Eric Francis Wieschaus
Wieschaus, Eric Francis, 1947–, American biologist and geneticist, b. South Bend, Ind., Ph.D. Yale 1974. He was a researcher at the European Molecular Biology Laboratory in Heidelberg, Germany, from 1978 to 1981, when he joined the faculty at Princeton. Wieschaus shared the 1995 Nobel Prize in Physiology or Medicine with Christiane Nüsslein-Volhard and Edward B. Lewis for their discoveries concerning the genetic control of early embryonic development. Using the fruit fly, Drosophila melanogaster, as their experimental system, Wieschaus and Nüsslein-Volhard identified and classified a group of genes that play a key role in determining the overall body plan as well as the formation of body segments. Their work provided the foundation for Lewis to elucidate how individual segments develop into specific organs; the combined work of the three offered important new insights into the process of evolution and laid the groundwork for understanding congenital defects in humans.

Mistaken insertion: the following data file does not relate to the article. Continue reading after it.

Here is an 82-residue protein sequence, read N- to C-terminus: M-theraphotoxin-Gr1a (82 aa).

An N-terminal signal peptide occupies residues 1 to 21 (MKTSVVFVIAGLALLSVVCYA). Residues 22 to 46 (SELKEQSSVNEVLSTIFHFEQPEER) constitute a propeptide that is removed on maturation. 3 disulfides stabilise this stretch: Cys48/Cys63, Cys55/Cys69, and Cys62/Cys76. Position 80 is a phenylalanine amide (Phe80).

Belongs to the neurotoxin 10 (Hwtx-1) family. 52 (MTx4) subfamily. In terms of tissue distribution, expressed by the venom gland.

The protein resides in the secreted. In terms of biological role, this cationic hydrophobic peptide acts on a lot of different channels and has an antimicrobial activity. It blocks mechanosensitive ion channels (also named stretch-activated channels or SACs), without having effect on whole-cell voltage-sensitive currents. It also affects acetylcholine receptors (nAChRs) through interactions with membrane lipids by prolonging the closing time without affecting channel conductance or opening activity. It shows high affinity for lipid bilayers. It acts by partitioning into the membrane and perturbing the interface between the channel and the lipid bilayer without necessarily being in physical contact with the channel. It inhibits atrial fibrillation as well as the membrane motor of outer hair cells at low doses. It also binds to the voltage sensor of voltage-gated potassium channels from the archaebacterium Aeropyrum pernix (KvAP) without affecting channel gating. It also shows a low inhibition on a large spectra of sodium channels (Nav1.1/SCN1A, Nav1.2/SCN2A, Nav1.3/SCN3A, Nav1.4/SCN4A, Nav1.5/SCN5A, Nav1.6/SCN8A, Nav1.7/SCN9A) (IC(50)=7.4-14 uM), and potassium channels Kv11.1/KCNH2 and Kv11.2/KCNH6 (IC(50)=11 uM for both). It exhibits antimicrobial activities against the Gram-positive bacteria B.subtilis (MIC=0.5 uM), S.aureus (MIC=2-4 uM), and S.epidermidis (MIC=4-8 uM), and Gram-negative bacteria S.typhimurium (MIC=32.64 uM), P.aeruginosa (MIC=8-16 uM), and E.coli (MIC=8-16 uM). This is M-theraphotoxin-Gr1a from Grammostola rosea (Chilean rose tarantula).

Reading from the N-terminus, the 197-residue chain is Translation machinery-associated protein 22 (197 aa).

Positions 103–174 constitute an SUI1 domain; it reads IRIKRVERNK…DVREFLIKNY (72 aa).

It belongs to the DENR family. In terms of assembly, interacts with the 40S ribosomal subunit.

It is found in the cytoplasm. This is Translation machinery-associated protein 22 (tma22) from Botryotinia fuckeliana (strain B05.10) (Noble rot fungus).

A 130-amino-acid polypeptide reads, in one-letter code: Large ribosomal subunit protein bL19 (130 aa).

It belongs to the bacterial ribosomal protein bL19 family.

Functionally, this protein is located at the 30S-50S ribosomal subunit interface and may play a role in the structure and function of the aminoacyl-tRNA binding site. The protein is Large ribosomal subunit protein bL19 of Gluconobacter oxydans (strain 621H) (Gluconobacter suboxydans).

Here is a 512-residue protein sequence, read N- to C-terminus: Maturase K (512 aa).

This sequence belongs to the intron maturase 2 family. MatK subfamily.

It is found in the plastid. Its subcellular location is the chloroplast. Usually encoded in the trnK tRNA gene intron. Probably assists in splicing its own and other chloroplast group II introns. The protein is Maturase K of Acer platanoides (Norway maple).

The Columbia Electronic Encyclopedia, 6th ed. Copyright © 2012, Columbia University Press. All rights reserved.
See more Encyclopedia articles on: Genetics and Genetic Engineering: Biographies